My frustrating, deep, loving, pushy, perfectly imperfect relationship

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Photo by Wade Lambert on Unsplash

I met Chris after my marital separation and divorce in 2011. I wasn’t looking for a new man. I had just gotten rid of the old man.

Chris had an infectious smile, a cute little ass, and other characteristics I found simply adorable. And God, could he make me laugh… I don’t know how many nights I laughed until tears rolled down my cheeks. He was so crazy.

A year after meeting him, I took him home one night and never looked back. We’ve been together ever since.

It hasn’t been easy.

From the very beginning, Chris was a dichotomy of frustration and delight. We’d have an incredible day, then he’d end it by criticizing my [arguably homely] apartment and secondhand furniture. I’d get angry and push him out the front door. Financially, I was barely holding it together, but I provided for my kids the best I could. How dare he criticize what I had worked so hard to pull together?

When it comes to men, I’ve learned to be a bit of a hard ass. I don’t like liars or people who make me feel bad about myself. Men who pushed the boundaries of my comfort could expect to receive their walking papers with the first infraction. I have no time for man-child bullshit.

With Chris, it was impossible to follow these rules. He was persistent. He was loyal. He begged me to be next to him, even after we’d had an enormous fight. He would say, “Relationships are like this… you can’t just give up.” And I’d stay, because deep down I knew he was right.

We’d fight like lions. We broke up a few times. Despite feeling justified in my anger during these breaks, I missed him terribly. I had always been so resilient when it came to dealing with men, and I found myself wondering, What the hell is wrong with me?

The answer is in our differences.

Chris sees things in black and white. He had been raised in a strict military household. Until we got together, he had been a bachelor, living on his own in a well-ordered household. He thrives on routine and order. He is constantly seeking perfection.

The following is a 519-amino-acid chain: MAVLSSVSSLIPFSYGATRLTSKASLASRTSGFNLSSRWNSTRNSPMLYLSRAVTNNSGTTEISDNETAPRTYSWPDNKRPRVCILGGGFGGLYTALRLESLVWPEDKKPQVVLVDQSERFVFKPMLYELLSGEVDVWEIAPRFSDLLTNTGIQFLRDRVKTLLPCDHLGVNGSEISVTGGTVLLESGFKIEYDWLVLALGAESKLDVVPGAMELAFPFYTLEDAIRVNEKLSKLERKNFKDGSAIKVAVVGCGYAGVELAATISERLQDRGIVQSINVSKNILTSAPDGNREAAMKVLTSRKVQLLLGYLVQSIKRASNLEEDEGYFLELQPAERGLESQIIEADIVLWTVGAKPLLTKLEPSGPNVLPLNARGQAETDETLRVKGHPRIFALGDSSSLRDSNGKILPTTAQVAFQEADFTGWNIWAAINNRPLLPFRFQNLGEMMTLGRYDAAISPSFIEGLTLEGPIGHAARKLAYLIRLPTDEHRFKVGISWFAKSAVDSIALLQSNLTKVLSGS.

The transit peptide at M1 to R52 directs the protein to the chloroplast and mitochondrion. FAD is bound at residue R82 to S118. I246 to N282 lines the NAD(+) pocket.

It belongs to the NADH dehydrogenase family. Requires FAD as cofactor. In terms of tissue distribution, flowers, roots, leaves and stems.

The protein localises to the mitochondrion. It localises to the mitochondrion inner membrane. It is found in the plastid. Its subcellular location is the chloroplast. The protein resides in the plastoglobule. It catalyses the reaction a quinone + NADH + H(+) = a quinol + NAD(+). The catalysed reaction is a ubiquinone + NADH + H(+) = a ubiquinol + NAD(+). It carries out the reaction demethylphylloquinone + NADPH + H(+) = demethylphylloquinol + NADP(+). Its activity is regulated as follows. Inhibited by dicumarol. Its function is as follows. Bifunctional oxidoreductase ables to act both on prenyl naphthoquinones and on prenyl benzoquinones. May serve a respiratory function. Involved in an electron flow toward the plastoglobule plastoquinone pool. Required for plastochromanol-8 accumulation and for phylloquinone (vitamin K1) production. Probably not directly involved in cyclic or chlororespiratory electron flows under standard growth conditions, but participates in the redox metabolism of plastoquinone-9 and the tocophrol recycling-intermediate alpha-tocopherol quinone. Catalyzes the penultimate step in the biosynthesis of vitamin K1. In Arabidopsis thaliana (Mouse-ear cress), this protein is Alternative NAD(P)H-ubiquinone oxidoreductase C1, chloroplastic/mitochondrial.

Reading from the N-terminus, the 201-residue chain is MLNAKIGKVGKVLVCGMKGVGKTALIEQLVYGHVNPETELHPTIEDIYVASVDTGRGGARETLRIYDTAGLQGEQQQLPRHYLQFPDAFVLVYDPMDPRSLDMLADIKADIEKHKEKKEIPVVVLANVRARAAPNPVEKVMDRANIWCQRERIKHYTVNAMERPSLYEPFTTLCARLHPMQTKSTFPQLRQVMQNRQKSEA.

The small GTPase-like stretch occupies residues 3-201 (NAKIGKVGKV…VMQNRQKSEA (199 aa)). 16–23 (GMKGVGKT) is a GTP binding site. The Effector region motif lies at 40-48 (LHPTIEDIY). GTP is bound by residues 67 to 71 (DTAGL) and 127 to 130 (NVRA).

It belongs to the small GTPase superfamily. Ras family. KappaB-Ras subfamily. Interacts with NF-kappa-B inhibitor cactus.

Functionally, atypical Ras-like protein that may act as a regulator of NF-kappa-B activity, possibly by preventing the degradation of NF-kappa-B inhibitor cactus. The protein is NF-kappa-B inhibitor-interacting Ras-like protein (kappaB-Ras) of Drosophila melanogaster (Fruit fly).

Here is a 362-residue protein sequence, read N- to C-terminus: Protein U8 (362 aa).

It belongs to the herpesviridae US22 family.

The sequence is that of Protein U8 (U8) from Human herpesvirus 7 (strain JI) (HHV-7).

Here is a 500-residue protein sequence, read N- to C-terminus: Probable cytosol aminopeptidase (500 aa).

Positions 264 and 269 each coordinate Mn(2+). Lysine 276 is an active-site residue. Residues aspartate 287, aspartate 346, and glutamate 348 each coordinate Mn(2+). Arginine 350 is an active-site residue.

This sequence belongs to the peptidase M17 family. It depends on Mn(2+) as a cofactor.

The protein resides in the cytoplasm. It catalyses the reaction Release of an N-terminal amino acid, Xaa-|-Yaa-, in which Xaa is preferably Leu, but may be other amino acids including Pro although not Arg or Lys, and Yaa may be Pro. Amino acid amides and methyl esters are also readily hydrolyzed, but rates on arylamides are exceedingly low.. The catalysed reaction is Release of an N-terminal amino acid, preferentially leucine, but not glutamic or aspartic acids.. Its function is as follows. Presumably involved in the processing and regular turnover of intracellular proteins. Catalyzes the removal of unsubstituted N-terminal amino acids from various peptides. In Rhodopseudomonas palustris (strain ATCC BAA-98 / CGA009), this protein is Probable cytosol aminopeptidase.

I am the opposite. I was raised by two hippies-turned-artists who taught me to improvise, be spontaneous and kind, and give back to my community. I’m a reader, a writer, and an artist. I am a woman. I’m emotional. I love all kinds of music — hip-hop, pop, indie, rock and roll, bluegrass — and like it all LOUD. I am constantly seeking beauty in the imperfect and ordinary.

It took me a long time to realize that Chris is used to building and fixing and managing the most difficult aspects of business, and he wanted to make things better for us. He simply wasn’t tactful about his intentions.

So over and over, I took him back. And he took me back. And we resumed our bizarre relationship.

The truth is that we complement each other. Where he lacks, I make up for it. He has talents in mechanics, carpentry, finances, and home maintenance. I have different skills in dealing with people, creating art, writing, and feeling things. We are both aggressive and in different ways, we push each other to be better human beings.

The benefits to sticking together have been well worth the effort.

We discovered that we travel together very well. Chris put together incredible itineraries and surprised me with his ability to navigate cities as if he’d always been there. We went to New Mexico, Utah, Nevada, and Colorado. We explored parts of Canada and did weekend trips to some of the cities near our home in Delaware.

We also share a mutual love of cooking. We explored gourmet food stores and taught ourselves how to shop for quality food without overspending. I learned to grill like a champ, and two years ago he surprised me with a Traeger smoker, which changed my life forever.

We love exotic birds, too. Two years ago, we took the plunge into pet ownership and purchased two parrots: a Caique and a Senegal. Keeping parrots requires hard work and commitment to both the birds and to each other. Both of our parrots may live up to 40 years — this was not a decision we made easily.

In very real ways, we depend on each other for survival. Chris doesn’t take very good care of himself, and I still can’t manage money to save my life. I force-feed him vegetables and he rails at me to quit spending so much money on Amazon. When a customer service phone call is in order, I patiently make calls to resolve a problem, and he fixes our appliances when they leak or creak or die.

Because of our conflicts, each of us knows where the other one stands, but it can sometimes be disturbing for others. When a store clerk raises an eyebrow while we’re bickering at the checkout counter, I say, “Don’t worry, it’s how we communicate.”

Six years with Chris has taught me that in life and relationships, persistence and determination pay off. I hope I have taught him that patience, kindness, and generosity are equally as important.

Neither of us are perfect, but both of us are consistently improved by being around each other.

I guess that’s the whole point.

Esther Hofknecht Curtis, MSM-HCA is a writer living in Dover, Delaware. Follow her on Facebook — go to

Book nerd and freelance writer finding gold in ordinary places. Email me at Visit

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